OREM — Local author Brandon Mull has many ways to describe himself.
"I'm a professional liar who tells stories about people who don't exist who live in places that don't exist," Mull told his audience at the Book Academy conference for writers at Utah Valley University on Thursday morning. "I'm also a crazy, murdering hobo!
"At my best, I'm Rumplestiltskin. I'm spinning straw into gold. That's the part that's cool."
Mull described the many hats he wears now that he's a writer selling books — speaker, advocate for reading, teacher, entrepreneur and crazy person who gets paid for listening to the voices in his head.
"I have a 12-year-old girl talking to a satyr," he said.
He said he's partly a hobo because he often has time to kill between engagements and ends up in malls and libraries. He's a murderer because he gets to choose who lives and who dies in his stories.
Mull's five-book Fablehaven series has consistently made the New York Times bestseller lists. He has another series, The Candy Jar Wars, out and a third series, The Beyonders, debuting in March.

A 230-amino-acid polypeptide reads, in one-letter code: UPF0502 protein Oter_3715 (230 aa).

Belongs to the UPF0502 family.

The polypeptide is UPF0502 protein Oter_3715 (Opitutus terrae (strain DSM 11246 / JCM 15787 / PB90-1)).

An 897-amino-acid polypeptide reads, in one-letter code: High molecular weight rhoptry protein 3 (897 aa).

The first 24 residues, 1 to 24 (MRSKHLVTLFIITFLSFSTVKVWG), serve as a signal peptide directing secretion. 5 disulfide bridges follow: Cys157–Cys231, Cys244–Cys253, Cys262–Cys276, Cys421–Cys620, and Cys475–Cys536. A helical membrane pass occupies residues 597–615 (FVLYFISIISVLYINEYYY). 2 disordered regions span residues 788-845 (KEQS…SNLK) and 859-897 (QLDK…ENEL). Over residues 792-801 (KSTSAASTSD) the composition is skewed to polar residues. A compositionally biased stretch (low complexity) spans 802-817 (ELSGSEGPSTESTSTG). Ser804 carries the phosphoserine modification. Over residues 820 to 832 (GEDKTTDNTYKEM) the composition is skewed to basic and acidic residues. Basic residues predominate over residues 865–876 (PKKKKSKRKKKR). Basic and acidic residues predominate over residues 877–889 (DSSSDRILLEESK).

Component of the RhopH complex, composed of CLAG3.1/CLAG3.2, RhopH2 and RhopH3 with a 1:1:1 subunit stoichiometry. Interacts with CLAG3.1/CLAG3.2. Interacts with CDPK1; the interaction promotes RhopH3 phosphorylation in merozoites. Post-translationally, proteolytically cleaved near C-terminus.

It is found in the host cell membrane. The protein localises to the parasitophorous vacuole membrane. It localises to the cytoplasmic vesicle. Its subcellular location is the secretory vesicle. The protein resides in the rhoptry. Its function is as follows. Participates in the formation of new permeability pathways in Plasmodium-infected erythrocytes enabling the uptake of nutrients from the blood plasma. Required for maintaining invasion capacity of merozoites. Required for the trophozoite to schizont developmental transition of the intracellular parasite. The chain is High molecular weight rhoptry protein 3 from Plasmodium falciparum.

He said writing is the "easy" part. Selling and marketing? Not so much.
"Sometimes it feels like I'm saying you should pay for this stuff I made up in my basement," Mull quipped. "But marketing is a pretty necessary part of it. Book sales is how I pay the bills now. If my writing career doesn't work, my kids starve."
Mull said writers need to focus on good characters who have real relationships, who face and conquer trouble and who deal with believable consequences.
"When your character is happy, your story is done," he said.
He urged new writers to write about things they love.
"I love dragons and fairies," he said. "I always think about them."
Mull said he always asks himself if a story is worth telling and how best to tell that story. It's possible to teach someone to tell a story, but the story that needs telling lives inside a person's heart and soul.
"It's there or it's not," he said. "You're all here because there's something there."
He said real life is full of good story material. When a writer or teacher is truly passionate about a particular subject, the passion is contagious, he said, telling about an accounting teacher who almost made him care about numbers.
The tricky part is pacing a story and including the kind of evocative details that paint a picture in the reader's mind.
"I know it's a bad sign if I'm bored with the story," he said. "If I'm bored, the reader will be bored."
To become a good writer, he suggested reading a lot and writing a lot — even if it involves writing a dark piece about Humpty Dumpty falling off the wall.
"It tunes your ear," he said.
Then a piece of final advice?
"Read all of my books," he said.
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